Amazon Product Description:
Frank Pollard awakens in an alley, knowing nothing but his name - and that he is in great danger. Having taken refuge in a motel, he wakes again only to find his hands covered in blood. As far as he knows, he's no killer. But whose blood is this, and how did it get there? Over the next few days Frank develops a fear of sleep, because each time he wakes he discovers strange objects in his hands and pockets - objects far more frightening than blood. Husband-and-wife detective team Bobby and Julie Dakota specialize in high-ticket corporate security investigations, but when a distraught and desperate Frank Pollard begs them to watch over him, they can't refuse. Out of compassion - and curiosity - they agree to get to the bottom of his mysterious, amnesiac fugues. It seems a simple job: just follow a client who wants to be watched and tell him where he winds up. But as the Dakotas begin to discover where their client goes when he sleeps, they are drawn slowly into ever-darkening realms where they encounter the ominous figure stalking Frank. Their lives are threatened, as is that of Julie's gentle, Down's-syndrome brother, Thomas. To Thomas, death is "the bad place" from which there is no return. But Julie and Bobby - and their tortured client - ultimately learn that equally bad places exist in the world of the living, places so steeped in evil that in contrast death seems almost a relief...
I read a lot of Koontz when I was younger. 13 books in a couple weeks once, had to quit reading his stories because I started to be afraid to go out in the dark by myself - I got over it! I was thrilled when I got this audio book as a gift even though I had read it during what I called my "Koontz phase." Many of the books had run together in my memory because I read so many in such a short period of time, but this one always stood out as truly scary and one of my favorites. I was shocked at how much of the story had been lost by time and I found myself driving out of my way so I could listen longer in my car.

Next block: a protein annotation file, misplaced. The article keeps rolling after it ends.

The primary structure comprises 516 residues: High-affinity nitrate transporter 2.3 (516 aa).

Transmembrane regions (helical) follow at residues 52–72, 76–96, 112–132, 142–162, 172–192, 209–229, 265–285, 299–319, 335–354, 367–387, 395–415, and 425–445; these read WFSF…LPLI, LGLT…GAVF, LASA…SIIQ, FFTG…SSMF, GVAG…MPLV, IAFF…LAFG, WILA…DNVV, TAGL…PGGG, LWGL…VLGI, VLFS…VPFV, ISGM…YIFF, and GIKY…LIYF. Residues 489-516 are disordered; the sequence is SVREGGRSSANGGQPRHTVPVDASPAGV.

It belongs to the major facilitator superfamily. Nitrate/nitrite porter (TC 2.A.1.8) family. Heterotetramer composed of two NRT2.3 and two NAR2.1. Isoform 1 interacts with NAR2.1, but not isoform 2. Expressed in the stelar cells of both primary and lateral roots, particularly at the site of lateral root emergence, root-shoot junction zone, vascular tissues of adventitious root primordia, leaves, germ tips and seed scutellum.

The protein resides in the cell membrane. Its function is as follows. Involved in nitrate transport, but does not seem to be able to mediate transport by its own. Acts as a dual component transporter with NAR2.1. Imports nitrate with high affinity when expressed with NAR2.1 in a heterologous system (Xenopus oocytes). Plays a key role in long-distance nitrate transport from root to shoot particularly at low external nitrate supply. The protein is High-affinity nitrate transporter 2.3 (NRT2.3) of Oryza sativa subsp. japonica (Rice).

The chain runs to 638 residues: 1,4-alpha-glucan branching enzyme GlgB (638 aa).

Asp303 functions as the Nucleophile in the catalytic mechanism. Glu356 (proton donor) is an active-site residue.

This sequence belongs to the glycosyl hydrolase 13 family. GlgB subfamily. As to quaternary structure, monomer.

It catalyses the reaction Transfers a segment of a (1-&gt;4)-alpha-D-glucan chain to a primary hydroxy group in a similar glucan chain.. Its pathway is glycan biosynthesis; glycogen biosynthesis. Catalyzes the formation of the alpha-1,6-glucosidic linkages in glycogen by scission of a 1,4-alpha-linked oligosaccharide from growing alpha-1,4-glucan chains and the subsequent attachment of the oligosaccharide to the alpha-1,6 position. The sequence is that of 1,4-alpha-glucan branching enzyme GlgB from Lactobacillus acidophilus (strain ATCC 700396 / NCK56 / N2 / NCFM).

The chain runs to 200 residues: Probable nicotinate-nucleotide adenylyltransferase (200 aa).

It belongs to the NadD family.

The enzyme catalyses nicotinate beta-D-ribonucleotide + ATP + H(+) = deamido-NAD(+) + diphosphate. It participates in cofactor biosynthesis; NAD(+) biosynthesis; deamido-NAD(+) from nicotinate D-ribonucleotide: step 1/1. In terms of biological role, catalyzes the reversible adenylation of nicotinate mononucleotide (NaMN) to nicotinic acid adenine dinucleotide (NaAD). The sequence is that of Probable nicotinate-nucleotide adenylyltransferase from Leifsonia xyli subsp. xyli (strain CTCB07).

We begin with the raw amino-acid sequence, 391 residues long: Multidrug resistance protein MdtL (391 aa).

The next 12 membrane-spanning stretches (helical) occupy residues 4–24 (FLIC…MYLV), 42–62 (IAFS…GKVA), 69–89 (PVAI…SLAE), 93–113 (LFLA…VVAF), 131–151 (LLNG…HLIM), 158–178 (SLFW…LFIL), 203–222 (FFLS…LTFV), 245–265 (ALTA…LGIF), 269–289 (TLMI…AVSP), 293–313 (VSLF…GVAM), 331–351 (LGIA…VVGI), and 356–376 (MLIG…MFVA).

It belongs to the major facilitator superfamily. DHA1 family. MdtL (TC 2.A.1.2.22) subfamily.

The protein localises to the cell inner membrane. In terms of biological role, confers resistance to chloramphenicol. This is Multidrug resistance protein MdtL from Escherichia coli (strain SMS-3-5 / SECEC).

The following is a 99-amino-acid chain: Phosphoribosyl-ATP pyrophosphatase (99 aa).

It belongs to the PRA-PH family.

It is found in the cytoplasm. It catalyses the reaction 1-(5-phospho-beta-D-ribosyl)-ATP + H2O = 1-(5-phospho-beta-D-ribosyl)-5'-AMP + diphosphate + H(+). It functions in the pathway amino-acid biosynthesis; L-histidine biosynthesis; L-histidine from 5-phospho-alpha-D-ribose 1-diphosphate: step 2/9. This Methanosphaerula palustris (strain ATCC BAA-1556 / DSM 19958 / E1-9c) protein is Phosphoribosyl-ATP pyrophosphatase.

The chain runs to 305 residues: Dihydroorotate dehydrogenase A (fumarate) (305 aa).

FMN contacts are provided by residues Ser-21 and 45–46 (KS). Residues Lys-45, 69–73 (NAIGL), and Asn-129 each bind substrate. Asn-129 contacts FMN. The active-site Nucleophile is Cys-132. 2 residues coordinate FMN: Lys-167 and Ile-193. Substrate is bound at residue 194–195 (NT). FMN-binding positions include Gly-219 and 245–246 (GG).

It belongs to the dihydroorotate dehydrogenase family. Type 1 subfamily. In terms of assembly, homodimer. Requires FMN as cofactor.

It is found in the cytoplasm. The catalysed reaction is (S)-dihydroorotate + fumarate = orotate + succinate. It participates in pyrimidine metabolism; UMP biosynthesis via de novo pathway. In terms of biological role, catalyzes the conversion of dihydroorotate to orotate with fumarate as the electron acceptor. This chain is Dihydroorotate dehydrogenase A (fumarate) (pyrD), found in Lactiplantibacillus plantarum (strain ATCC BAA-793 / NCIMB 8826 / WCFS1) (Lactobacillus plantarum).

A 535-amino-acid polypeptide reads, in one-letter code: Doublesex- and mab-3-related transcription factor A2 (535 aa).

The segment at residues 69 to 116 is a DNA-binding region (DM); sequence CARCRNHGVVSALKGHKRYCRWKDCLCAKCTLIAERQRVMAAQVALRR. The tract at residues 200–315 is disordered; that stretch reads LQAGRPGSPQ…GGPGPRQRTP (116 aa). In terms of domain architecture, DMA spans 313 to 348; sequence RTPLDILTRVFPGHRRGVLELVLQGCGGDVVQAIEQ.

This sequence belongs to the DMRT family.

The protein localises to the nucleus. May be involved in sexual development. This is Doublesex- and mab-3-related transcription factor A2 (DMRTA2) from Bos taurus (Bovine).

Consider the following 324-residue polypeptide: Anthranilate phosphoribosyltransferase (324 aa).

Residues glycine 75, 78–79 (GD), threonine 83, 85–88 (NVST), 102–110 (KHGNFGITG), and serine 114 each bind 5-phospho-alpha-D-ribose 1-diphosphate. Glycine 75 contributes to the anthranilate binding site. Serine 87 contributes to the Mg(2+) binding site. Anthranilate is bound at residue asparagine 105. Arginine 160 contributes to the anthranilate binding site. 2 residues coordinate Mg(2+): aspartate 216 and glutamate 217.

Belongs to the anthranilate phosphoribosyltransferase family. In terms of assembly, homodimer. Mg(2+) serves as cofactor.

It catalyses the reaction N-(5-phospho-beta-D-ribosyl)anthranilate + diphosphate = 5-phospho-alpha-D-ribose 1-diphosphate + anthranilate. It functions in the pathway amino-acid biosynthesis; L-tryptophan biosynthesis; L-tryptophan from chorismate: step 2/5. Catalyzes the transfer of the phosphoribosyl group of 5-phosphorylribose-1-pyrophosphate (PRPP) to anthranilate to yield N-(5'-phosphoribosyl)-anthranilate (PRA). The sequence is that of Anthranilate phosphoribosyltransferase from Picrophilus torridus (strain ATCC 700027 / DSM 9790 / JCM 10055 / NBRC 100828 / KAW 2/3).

Koontz has created a wonderfully imaginative, dark story of evil at its finest. But what stood out the most for me were the characters. Koontz has given us astounding characters, my favorite being Thomas. The development of Thomas is sheer brilliance. Thomas has Downs Syndrome and lives in a care facility. The insight and understanding that went into the creation of Thomas is incredible. All of the characters are fantastic. They are well developed, cleverly written and span such a wide scope of personalities, abilities, and characteristics that it is hard to imagine that someone could create them and they seem as if they are truly real people. The evil that is Frank's brother Candy is terrifying. His sisters are frightening on a whole other level. The doctor that we meet is evil of another kind, and I found myself revolted by his part in the family history and him as a person. Koontz has a way writing his characters so you love and hate them as readily as Bobby and Julie do in the story.
The setting of the story varies as Frank "travels" and we learn about the places that he goes. The descriptions of the people, places and things that are encountered on the travels are vivid and clever. Koontz is a master wordsmith and draws the reader into the story with his language, creativity and imagination. Well worth the read - or the listen.